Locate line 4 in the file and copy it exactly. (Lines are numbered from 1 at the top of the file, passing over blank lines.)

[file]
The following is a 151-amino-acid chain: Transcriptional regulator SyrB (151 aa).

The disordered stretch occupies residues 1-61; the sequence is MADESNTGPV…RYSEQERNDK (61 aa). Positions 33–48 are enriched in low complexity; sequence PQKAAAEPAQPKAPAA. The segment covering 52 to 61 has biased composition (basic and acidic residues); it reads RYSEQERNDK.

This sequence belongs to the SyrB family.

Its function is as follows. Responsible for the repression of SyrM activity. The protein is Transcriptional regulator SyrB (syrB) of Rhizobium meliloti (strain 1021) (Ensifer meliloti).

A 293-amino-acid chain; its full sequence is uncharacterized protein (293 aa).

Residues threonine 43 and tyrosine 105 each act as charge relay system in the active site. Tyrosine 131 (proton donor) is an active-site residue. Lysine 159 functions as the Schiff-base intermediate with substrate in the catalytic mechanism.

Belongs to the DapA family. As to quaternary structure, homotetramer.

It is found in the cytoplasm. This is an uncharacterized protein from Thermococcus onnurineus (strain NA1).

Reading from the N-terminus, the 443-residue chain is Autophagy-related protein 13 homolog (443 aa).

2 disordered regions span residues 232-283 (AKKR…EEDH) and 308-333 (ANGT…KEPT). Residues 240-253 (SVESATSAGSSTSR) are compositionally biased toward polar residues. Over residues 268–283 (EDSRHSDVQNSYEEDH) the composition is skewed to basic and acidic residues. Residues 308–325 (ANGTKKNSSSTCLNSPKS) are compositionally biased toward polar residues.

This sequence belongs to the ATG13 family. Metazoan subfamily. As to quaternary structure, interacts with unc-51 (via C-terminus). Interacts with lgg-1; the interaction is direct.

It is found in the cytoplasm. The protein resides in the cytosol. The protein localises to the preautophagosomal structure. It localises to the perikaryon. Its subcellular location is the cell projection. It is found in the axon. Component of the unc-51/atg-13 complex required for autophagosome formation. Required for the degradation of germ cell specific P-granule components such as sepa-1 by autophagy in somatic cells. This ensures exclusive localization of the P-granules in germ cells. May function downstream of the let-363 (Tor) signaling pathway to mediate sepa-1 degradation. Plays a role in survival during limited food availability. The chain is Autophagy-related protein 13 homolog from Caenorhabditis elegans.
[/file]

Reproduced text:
Its function is as follows. Responsible for the repression of SyrM activity. The protein is Transcriptional regulator SyrB (syrB) of Rhizobium meliloti (strain 1021) (Ensifer meliloti).